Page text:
Most artists are familiar with the axiom that states there is art created for commerce’s sake and art created for art’s sake, but few are able to find a happy medium between the two.
by Daniel Grant
Most artists are familiar with the axiom that states there is art created for commerce’s sake and art created for art’s sake, but few are able to find a happy medium between the two. Sonoma, California, painter Keith Wicks was certainly feeling the frustration of being stuck between commerce art business and creativity: Galleries weren’t always quick to pay him after sales (sometimes they didn’t even tell him that his work had sold), he had collectors but wanted a wider audience and more exposure, and he wanted to raise his prices so he could focus more closely on individual works. Most of all, he wanted to spend less time dealing with the business side of art and more time creating it.
|Fading Sun Over Notre Dame
by Keith Wicks,
2006, oil painting, 72 x 96. Private collection.
Enter Darius Anderson—the founder and president of Platinum Advisors, in Sacramento, California, the managing member of Kenwood Investments, in San Francisco, and a longtime friend of Wicks—who posed a thought-provoking question to the artist: “If you could paint anything you wanted, what would it be?” The two discussed Wicks’ thoughts on the matter and conceived a plan that would allow him to concentrate solely on the art of creating. The concept was that a group of wealthy people would invest in the artist’s career, providing him a monthly stipend, paying for all materials, and paying for him to travel to places where he could paint en plein air or collect images to inspire studio work. In exchange, these investors would own a share of the artwork he produced during the time they were subsidizing him, receiving a return on their investment as his paintings sold.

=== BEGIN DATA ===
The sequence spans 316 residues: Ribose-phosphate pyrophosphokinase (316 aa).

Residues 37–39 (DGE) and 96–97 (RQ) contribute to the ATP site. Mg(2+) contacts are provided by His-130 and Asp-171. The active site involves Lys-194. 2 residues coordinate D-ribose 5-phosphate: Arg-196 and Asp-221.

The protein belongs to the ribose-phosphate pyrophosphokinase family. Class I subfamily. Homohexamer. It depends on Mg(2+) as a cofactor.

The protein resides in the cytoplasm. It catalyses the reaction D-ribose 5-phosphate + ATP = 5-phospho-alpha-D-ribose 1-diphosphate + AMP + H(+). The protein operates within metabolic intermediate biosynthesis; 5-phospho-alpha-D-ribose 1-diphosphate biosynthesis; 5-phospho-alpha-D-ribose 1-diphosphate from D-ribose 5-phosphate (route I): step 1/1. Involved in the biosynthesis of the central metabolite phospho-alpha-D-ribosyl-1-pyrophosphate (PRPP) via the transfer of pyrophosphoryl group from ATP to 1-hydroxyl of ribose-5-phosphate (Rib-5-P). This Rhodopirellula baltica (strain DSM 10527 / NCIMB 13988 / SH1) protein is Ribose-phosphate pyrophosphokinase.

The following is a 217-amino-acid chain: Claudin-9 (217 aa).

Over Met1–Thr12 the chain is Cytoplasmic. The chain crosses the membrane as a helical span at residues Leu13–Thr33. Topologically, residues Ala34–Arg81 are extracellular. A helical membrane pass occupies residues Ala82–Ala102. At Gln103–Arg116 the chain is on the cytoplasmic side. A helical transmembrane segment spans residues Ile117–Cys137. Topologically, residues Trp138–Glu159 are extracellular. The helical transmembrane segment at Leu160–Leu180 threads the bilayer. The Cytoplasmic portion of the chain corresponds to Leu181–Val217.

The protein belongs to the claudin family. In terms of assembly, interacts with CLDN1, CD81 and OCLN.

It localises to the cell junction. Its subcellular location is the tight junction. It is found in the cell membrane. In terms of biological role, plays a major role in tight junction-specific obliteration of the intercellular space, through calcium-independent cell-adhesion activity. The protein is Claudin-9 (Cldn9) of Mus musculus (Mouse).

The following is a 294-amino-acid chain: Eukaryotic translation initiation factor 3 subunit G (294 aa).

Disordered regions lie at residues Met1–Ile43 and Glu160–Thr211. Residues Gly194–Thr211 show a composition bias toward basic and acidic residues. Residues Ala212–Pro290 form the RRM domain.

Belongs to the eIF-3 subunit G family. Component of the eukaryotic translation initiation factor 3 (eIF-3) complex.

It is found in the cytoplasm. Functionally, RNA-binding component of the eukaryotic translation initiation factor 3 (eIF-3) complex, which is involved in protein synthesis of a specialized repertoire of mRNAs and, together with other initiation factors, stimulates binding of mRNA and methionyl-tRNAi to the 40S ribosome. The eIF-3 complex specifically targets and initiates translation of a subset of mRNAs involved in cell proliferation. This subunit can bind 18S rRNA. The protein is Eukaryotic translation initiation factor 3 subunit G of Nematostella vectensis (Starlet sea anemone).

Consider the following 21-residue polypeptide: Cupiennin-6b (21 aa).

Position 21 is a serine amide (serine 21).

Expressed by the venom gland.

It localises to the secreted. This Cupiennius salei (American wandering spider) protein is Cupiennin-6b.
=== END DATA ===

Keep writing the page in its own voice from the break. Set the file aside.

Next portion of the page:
Anderson brought together a group of eight well-heeled investors to do just that, and each pitched in $25,000. The money was used to pay for Wicks’ supplies and travel to New York City, Paris, and San Miguel de Allende, Mexico; arrange and promote an exhibition of his work; and provide Wicks a $10,000 monthly stipend for one year while he pursued his painting. At the end of this relatively stress-free year, Wicks had produced 100 works (93 paintings and seven charcoal drawings), which were exhibited at Building One, on Treasure Island, in San Francisco, from September 16 through September 17, 2006. The result was 37 sales, amounting to $260,000 in proceeds. The investors made their money back and then some.
Before the project began, a real-estate investor and the owner of a government-lobbying firm in Sonoma created a limited-liability corporation for the plan, called One Year One Show, that included a prospectus that Wicks and all of the investors signed, clarifying each person’s rights and responsibilities. The deal was that after the first $200,000 in sales, all subsequent profit from artwork sales would be split evenly among the investors and Wicks. If the remaining 63 works—which have been estimated at $365,000—are sold, each investor stands to gain a 90 percent return on his or her investment.
“This is a more than a monetary investment,” Anderson contends. “It’s not just about our returns, although our returns are quite good.” Part of that investment was in the investors’ lifestyles, since they traveled as a group to the same places Wicks went, visiting art galleries, museums, and private collections, and shopping and dining. The largest and most expensive work that Wicks produced that year—Fading Sun Over Notre Dame, a 72"-x-96" oil painting, valued at $40,000, depicting a view of the famous Parisian cathedral from the restaurant where Wicks, the investors, and their family members dined one evening—was purchased by one of the investors. Reflects Anderson, “That painting evokes the memory of the whole wonderful experience.”
Visit Wicks’ website for more information.